Secondly, I think he is perfectly right in his critique of Somsen’s interpretation of the precautionary principle in the context of geo-engineering: ‘The enabling character of the principle might say that measures may be taken, it remains silent on the question why measures should be taken, which measures, when and how.’ (61) This is true from a legal perspective, because authority is not unbound power, but delegated and defined power. But it is also true from a political perspective, because here the power question ‘who gets what, when, and how?’ (Lasswell) needs to be answered. The ethical argument that something should be done is insufficient for binding legal decisions. On this issue (which mirrors mainly the first point of my arguments) I could not agree more with Corrias. Even (and especially) with regard to these ‘potentially apocalyptic technologies’ (55) the rule must be that they should not be apart from the legal system, but a part of it.

    Noten

    • 1 See the two contributions by Han Somsen (‘When Regulators Mean Business,’ 47–57) and Luigi Corrias (‘Law in the Twilight of Environmental Armageddon,’ 58–63), both published in Rechtsfilosofie & Rechtstheorie (2011) 1. Page references in the text refer to this issue.

    • 2 It might even be possible to go one step further by saying the suspect is also pretty obvious: it is me (or, maybe, all of us) as a member of the modern civilization which is now indicted of having ransacked the world. And the big question now is: to cooperate or not to cooperate – and if so, with whom?

    • 3 This is, of course, a very powerful political strategy which was recently initiated with success (in terms of attention) by among others Bjørn Lomborg, The Skeptical Environmentalist (Cambridge/New York: Cambridge University Press, 2001).

    • 4 Individual virtues may have the effect of political vices, and for this reason morality is not suitable as a guideline for politics; see for example Machiavelli’s well-known discussion of cruelty and clemency in his Il Principe, chap. 17.

    • 5 I borrow this term from Mark E. Warren, ‘What Should We Expect from More Democracy? Radically Democratic Responses to Politics,’ Political Theory 24 (1996): 245.

    • 6 ‘In the absence of rival claims and conflicting interests, a topic never enters the political realm; no political decision needs to be made. But for the political collectivity, the ‘we’, to act, those continuing claims and interests must be resolved in a way that continues to preserve the collectivity.’ This quote is taken from Hannah F. Pitkin, Wittgenstein and Justice. On the Significance of Ludwig Wittgenstein for Social and Political Thought (Berkeley: University of California Press, 1972), 215.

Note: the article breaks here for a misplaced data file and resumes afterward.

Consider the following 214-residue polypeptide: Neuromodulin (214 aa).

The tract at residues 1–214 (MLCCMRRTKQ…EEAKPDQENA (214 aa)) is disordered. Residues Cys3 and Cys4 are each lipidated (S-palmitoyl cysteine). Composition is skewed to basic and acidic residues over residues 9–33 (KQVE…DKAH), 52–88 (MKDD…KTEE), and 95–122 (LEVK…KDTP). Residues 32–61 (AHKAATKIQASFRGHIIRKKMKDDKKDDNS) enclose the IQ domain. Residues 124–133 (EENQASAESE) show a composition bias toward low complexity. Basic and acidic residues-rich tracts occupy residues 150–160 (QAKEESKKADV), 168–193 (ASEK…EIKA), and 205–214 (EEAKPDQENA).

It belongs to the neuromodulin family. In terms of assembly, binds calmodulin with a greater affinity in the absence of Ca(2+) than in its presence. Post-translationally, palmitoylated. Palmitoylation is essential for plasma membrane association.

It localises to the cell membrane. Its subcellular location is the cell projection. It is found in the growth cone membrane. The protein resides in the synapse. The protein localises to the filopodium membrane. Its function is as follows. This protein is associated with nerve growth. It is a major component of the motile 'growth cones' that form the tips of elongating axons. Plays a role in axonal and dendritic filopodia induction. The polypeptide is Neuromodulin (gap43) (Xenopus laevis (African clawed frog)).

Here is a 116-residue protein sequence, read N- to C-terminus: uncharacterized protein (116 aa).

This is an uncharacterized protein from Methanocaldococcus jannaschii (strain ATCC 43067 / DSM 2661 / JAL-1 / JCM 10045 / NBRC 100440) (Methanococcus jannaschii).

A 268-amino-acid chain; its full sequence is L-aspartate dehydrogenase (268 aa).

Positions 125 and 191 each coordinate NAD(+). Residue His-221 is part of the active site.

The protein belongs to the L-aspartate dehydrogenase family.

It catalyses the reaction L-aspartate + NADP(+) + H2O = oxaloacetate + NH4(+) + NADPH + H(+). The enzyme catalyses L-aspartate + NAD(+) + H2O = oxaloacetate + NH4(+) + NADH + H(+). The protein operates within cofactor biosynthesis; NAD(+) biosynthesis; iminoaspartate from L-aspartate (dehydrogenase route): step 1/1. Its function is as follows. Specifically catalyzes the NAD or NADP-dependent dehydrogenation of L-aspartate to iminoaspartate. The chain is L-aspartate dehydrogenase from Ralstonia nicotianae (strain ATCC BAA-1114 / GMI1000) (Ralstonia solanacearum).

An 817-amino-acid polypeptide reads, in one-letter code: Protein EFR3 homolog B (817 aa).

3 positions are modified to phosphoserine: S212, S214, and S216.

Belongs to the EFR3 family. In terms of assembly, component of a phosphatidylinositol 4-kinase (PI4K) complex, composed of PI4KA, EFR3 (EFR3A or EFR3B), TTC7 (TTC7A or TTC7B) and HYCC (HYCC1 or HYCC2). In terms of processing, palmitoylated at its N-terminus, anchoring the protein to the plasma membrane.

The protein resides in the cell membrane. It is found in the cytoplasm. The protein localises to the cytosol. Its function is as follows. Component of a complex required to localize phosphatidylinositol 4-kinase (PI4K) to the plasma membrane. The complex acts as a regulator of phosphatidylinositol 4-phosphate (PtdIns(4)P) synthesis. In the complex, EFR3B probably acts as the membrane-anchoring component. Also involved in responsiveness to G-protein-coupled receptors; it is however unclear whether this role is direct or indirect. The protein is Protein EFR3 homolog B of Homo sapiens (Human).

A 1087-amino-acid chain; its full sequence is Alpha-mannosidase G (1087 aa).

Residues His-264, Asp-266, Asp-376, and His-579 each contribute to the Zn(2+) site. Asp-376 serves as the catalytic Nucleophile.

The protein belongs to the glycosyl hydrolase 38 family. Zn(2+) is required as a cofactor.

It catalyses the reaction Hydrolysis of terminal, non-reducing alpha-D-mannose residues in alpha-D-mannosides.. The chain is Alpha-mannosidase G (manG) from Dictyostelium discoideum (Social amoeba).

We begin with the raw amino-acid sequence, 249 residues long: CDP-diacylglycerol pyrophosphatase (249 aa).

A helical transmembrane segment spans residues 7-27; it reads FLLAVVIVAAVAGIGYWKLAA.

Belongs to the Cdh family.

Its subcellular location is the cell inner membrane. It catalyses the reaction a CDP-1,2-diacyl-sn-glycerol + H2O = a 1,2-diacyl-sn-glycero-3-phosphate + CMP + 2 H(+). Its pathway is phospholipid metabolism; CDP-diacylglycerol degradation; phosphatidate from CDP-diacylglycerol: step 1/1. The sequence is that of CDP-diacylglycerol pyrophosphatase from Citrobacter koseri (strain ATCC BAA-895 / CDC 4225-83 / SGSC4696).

• 7 For the various forms of political learning, including ‘pathological learning’ see Karl Deutsch, Nerves of Government. Models of Political Communication and Control (New York: Free Press, 1963).

    • 8 The inherent incapacity of democratic regimes to meet future challenges in time is a key insight that Hans Jonas derives from a comparison of political systems during the cold war. See Hans Jonas, Das Prinzip Verantwortung. Versuch einer Ethik für die technologische Zivilisation (Frankfurt a.M., 13. Aufl. 1998). Somsen seems to share Jonas’ scepticism to a large extent.

    • 9 This is part of the so-called ‘reflexivity’ of the modern world. To be sure, I am not saying that more technology will mitigate the risks created by technology. Indeed ‘reflexive’ modernity ensures us that this kind of certainty is not available. All I am saying is that the manager and the originator of these risks are more or less identical; see in this respect one of the leading advocates of ‘reflexive modernity’: Ulrich Beck, Risikogesellschaft. Auf dem Weg in eine andere Moderne (Frankfurt a.M.: Suhrkamp, 1986), 254 ff.

    • 10 Carl Schmitt, Verfassungslehre (Berlin: Duncker & Humblot, 7th ed., 1989), 9.

    • 11 See Carl Schmitt, Politische Theologie. Vier Kapitel zur Lehre von der Souveränität (Berlin: Duncker & Humblot, 7th ed., 1996), 19, 37 f., 69.

    • 12 Because, as Schmitt argues (Politische Theologie, 19), the sovereign authority does not need to have the legal competence of lawmaking in order to make laws.

    • 13 Schmitt, Politische Theologie, 13.